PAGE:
Sound on my radar

Since being given the broad theme of “Sound” for our collaborative project, I’ve noticed so many examples of exhibitions, art and projects that are related or based in sound/s.

Here are a few of them that I’ve visited or that have caught my eye or ear:

  • Sounds Like Her, a wonderful exhibition at New Art Exchange, Nottingham
  • Season of Sound at the British Library, celebrating their sound archive, includes an exhibition, 140 Years of Recorded Sound (must try and visit)
  • Let’s Play Vinyl, a photographic exhibition of UK sound systems and their operators. These are fantastic portraits which I happened to see while visiting another exhibition at The Attenborough Centre, Leicester. It’s touring to Huddersfield next year
  • Me and My Whale: a work in progress that sounds lovely – who doesn’t enjoy whale song? Coming to Leeds on 2nd Dec
  • The res-on-nant sound and light installation by Mischa Kuball at the Jewish Museum Berlin looks incredible, filling a void with projected light and music.

((Re)Sound) is the title of our group curated show, it will open at Leeds Arts University Studio Gallery, Blenheim Walk on 7 Dec 5-7pm. More info to follow soon.

 

Sounds Like Her

Sounds Like Her leaflet

Excellent curator and artists talk as part of Sounds Like Her exhibition at New Art Exchange, Nottingham (18.11.17).

 

 

From the website, I think this is a good description, it’s a fantastic exhibition:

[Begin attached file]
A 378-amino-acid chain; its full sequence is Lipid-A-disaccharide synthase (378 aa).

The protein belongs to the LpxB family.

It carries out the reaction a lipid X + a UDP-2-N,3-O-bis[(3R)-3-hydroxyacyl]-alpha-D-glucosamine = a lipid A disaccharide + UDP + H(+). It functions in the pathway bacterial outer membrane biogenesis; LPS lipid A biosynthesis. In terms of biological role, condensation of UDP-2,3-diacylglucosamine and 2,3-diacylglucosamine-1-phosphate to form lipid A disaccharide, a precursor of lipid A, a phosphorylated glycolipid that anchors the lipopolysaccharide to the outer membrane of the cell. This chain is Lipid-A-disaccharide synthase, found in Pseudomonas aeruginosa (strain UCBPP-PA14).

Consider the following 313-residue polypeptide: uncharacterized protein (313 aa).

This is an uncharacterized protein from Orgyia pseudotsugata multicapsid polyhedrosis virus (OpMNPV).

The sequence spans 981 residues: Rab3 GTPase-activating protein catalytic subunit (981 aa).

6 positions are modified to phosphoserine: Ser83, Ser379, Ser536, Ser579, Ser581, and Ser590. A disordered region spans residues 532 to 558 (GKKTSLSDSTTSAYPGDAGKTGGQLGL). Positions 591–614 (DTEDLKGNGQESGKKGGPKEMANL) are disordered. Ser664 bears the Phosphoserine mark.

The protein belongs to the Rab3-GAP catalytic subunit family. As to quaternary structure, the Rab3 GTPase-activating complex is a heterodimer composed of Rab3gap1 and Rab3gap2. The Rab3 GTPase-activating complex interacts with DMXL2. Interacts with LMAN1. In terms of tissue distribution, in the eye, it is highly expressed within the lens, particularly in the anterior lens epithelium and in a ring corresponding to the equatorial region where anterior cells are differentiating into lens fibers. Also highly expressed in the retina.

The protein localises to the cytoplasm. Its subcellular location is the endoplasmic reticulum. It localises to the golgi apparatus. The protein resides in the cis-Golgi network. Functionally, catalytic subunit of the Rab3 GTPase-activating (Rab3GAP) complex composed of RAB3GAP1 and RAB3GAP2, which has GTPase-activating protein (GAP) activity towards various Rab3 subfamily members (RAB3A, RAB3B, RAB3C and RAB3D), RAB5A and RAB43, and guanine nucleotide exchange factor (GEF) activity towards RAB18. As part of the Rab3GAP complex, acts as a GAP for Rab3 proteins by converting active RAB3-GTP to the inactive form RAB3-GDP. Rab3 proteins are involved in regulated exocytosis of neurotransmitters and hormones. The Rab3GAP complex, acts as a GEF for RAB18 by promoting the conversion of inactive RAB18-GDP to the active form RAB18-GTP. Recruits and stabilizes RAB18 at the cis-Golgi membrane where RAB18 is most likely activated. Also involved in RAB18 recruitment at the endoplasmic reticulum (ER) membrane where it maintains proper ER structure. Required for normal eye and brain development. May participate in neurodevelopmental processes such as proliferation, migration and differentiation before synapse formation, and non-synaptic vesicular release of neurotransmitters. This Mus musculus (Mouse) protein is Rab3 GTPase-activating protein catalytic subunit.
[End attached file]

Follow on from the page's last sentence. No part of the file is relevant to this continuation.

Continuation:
Sounds Like Her is a groundbreaking exhibition, set to broaden existing approaches to sound art, and to contest Eurocentric and patriarchal frameworks that have informed sound art practice and, arguably continue to dominate the scene today.

The talk yesterday was chaired by the exhibition’s curator Christine Eyene, following on from another exhibition and as part of her interest, and research into contemporary African art.
“In Cameroon, music and art was a way for us to assert our identity”.

Eyene became intrigued by the similarities between the electronic music she was listening to and Cameroonian music, and part of the exhibition gives a bit of a background story.

Interesting, if not surprising, to hear from artists Cathy Lane, Linda O’Keefe and Ain Bailey, about the under-representation of women in sound art and experimental music. Each of these women came to their field by a circuitous route, and suspect this is the case for many women in this area. For men, they are more likely to be supported to learn about music technology and then to study it further. So they are practicing straight from university.

Whereas women have picked up the skills via different routes, such as being in a band, adult education, other art forms. So by the time they have built their practice they might be older. “Slow burners”!

Sexism within the field. A woman might be included in a festival or conference programme, but is unlikely to be invited back. A series of different women will be invited in subsequent years, but only once. This despite the fact that many men are invited to present at events year after year.

O’Keefe set up the Women In Sound event herself in response.

Now developed into Women In Sound Women On Sound website: http://wiswos.com/

We heard excerpts of full pieces from all the artists, which was wonderful. The importance of listening had been stressed, so this encouraged us to do this.

  • Cathy Lane – Hidden Lives (1999)
  • Linda O’Keefe – May’s Song (part of a larger project) (2007)
  • Ain Bailey – Furtive Furtive Suspicious (from the Wellcome archive) (2016).